strong first step. I only hope at the end of the day we can come out, maybe not in total agreement, but certainly in a bipartisan way.
THE PRESIDENT: Just a quick thought on taxes, Charlie. My instinct is, is that you’re absolutely right that the individual tax rate is always the hardest thing. There’s some philosophical differences between the parties on this and I understand that.
On the corporate side, I at least have always maintained that if we try to think in the same ways that we thought about it in 1986, and if you closed loopholes, you could actually lower rates.
REPRESENTATIVE RANGEL: No question about it.
THE PRESIDENT: And that’s an area where there should be the potential for some bipartisan agreement, because I think, on the books, the rates in the United States are high. In practice, depending on who it is that you can — what kind of accountant you can hire, they’re not so high. And that’s an area where we can work on. Simplification, same thing. I don’t think there’s anybody out here who thinks that we are making it customer-friendly for the taxpayer. And that’s an area where we can make some great progress.
REPRESENTATIVE RANGEL: Well, if you’re looking for a fight and a partisan fight, any loophole you close is a tax increase. We have to get over that and make certain that the vast majority of businesses recognize it’s in their best interest to do the right thing as relates to those who’ve taken unfair advantage of the government.
THE PRESIDENT: Well, you were here in ’86 — it’s been done before. We might be able to get it done this time.
REPRESENTATIVE RANGEL: Well, under your leadership, I’m looking forward to it. (Laughter.)
THE PRESIDENT: Eric, you got some thoughts?
REPRESENTATIVE CANTOR: Mr. President, I want to thank you very much for having us. It’s a great opportunity I think for us to really come together on some of these very, very big issues.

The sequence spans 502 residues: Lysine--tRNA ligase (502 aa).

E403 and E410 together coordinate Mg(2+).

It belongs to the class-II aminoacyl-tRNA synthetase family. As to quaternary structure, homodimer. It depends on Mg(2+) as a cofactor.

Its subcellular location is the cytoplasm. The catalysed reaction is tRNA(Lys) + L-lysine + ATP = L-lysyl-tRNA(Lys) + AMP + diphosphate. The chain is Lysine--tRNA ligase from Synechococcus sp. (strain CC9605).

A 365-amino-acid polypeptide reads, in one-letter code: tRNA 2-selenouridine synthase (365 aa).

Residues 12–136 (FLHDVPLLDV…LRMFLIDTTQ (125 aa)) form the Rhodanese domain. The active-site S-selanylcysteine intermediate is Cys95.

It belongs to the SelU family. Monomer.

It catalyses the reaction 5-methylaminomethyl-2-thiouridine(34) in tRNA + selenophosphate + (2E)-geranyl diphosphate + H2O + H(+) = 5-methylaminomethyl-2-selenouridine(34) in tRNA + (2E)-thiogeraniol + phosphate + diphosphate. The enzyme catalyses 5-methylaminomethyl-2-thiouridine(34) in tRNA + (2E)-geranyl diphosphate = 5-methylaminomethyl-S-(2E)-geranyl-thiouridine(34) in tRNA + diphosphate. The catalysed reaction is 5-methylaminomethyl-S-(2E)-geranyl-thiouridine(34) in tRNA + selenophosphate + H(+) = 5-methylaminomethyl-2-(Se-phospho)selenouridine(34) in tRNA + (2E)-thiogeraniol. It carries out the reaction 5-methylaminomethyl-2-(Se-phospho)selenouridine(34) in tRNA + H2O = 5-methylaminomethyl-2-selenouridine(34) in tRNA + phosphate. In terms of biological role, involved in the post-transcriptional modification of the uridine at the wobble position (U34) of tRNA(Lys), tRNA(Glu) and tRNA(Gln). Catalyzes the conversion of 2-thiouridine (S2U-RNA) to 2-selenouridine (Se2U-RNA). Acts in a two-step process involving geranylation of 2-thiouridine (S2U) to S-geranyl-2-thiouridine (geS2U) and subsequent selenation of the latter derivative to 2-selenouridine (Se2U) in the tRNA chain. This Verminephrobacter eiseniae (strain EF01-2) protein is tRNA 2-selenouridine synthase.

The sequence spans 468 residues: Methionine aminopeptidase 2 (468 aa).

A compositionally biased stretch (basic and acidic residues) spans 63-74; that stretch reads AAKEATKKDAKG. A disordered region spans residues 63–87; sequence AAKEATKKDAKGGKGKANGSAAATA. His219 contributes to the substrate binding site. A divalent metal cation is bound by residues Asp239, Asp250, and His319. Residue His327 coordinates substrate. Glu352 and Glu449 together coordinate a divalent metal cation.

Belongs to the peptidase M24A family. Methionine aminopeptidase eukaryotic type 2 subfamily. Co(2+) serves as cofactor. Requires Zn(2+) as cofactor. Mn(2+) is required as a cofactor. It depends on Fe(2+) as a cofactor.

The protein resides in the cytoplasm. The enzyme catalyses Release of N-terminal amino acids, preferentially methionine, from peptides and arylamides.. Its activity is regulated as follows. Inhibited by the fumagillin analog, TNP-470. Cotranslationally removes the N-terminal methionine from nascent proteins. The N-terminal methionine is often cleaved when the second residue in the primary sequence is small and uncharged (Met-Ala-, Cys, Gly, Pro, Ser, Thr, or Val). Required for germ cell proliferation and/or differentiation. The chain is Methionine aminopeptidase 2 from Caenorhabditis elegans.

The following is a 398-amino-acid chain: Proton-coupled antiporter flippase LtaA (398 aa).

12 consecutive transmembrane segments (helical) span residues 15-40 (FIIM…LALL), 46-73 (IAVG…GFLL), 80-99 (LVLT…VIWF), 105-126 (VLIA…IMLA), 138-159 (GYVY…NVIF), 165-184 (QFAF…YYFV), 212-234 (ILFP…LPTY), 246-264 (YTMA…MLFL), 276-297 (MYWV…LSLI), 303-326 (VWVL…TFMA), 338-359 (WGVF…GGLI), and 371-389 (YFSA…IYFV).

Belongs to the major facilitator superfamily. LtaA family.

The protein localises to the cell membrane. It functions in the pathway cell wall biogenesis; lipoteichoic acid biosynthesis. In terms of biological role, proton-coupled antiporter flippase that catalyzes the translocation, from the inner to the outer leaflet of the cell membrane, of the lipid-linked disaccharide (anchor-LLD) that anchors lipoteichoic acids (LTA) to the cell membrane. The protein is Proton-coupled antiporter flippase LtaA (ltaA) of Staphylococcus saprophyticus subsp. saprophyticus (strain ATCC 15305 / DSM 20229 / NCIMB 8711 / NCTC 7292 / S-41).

You said before when we were in discussions on the stimulus debate that we’re going to have some very tough choices to make. And we look forward to your address tomorrow night and working through some of these very big issues, as well as trying to address what’s on Secretary Geithner’s plate in the immediate, as far as the bank fix, the housing fix and others. Thank you.
THE PRESIDENT: Thanks.
Max, you were on the health care panel, but obviously you’ve got jurisdiction over everything. (Laughter.) I know how the Finance Committee works. (Laughter.)
SENATOR BAUCUS: Well, Mr. President, first, all of us are enormously grateful for what you’re doing here — not on the specific issues, but also our fiscal problems. It needs to be done, and we deeply appreciate you taking this on together.
I’d like to just make a little bit of a pitch, if you will, on health care reform. I think it’s very symbolic and very interesting that the first person you called upon was John McCain. And that’s the approach I think